Monday, August 29, 2011

Guide Books of the Superstitions

August 29, 2011 © Thomas J. Kollenborn. All Rights Reserved.

Many books have been written on the Superstition Wilderness Area and the Lost Dutchman Mine. I must admit the best books written and compiled are those that serve us as guidebooks. Dr. Michael Sheridan, a geology professor at Arizona State University, wrote the first Superstition Wilderness Guidebook in 1971. Sheridan became a world renowned expert on eruptive volcanics. He studied the Superstition and Goldfield volcanic fields for many years while at Arizona State University. His guide book on the Superstition  Wilderness was the first book of any kind on the wilderness that discussed the terrain and illustrated trails.

Dr. Sheridan’s book was followed by Dick and Sharon Nelson’s book titled Hiker’s Guide to the Superstition Mountains, published by the Telecote Press, Glenwood, NM, in 1979. Nelson’s book was a very popular guide book for many years. This fine book gave information about the trails and some of the interesting points along the trails. The book also presented a little of the history of the area, but primarily described the forest service trail system.

The Nelson’s book was followed by another book titled Hiker’s Guide to the Superstition Wilderness Area  by Jack Carlson and Elizabeth Stewart first published in 1995. The cover of this book includes a photograph of Elisha Marcus Reavis, known as the “Hermit of Superstition Mountain.” This three hundred and seventeen
page book provides excellent information on the history, trails, and terrain of the Superstition Wilderness Area. Reading this book would prepare the average outdoor person for the rigors of hiking the wilderness area. Carlson and Stewart provide preparatory material in their book on survival and other cautions one should take before embarking upon a wilderness experience.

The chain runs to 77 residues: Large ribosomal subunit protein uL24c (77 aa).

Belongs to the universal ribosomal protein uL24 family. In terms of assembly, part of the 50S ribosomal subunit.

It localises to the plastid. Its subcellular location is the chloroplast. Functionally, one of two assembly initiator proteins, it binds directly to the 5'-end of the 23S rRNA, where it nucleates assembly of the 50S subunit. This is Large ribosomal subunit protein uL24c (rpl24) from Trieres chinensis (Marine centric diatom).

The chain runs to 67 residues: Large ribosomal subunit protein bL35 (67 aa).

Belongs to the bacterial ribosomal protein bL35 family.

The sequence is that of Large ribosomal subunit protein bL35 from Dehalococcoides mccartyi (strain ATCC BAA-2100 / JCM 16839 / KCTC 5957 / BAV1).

This book can be excellent information for the hikers who experience the area for the first time. I would suggest anyone using this book adhere to the information closely because Jack Carlson and Elizabeth Stewart are very knowledgeable about the Superstition Wilderness Area. Their experiences dates back more than thirty years and they certainly know what they are talking about. Any person using the Superstition Wilderness Area system trails should have copies of both their books, Hikers Guide to the Superstition Wilderness, 1995 and Superstition Trails East, 2010. These books include the entire Superstition Wilderness Area’s system trails and many non-system trails. The books also include interesting historical highlights of the area including mining and ranching history. Their books include numerous historical photographs of the region, detailed maps and map information.

Area search and rescue groups are constantly dealing with lost hikers and overdue hikers in the Superstition Wilderness Area. Presently there are four men missing in the Superstition Wilderness Area. One Colorado man has been missing since December 20, 2009, and three Utah men have been missing since July 6, 2010. All of them allegedly, according to family, planned their trips carefully for their trips into the Superstition Wilderness Area. The Colorado man, Jesse Capen, went into the mountains alone and basically just disappeared after setting up his camp above Kane Springs near the Peter’s Canyon Trail. The three Utah men parked their car at First Water and hiked into the mountains and vanished. I suppose the word “vanished” is a little strong, however that is exactly what they did. Not one single clue had been found that can be associated with these men.

I sincerely believed if they had use maps and guide maps properly and prepared themselves for the rigors of this mountain wilderness they would have been found a long time ago. Some people just wonder aimlessly about this vast wilderness with no maps or guidebooks. I sincerely believe maps and guidebooks are an important deterrent in preventing someone from becoming lost or disoriented.

Of course you can never overlook the importance of water. During the summer months when temperatures exceed 108 degrees a gallon a day is the very minimal amount you need to survive.

Jack Carlson and Elizabeth Stewart’s books are the best guidebooks available on the area. I would highly recommend them to anyone using the wilderness or interested in the history of the wilderness.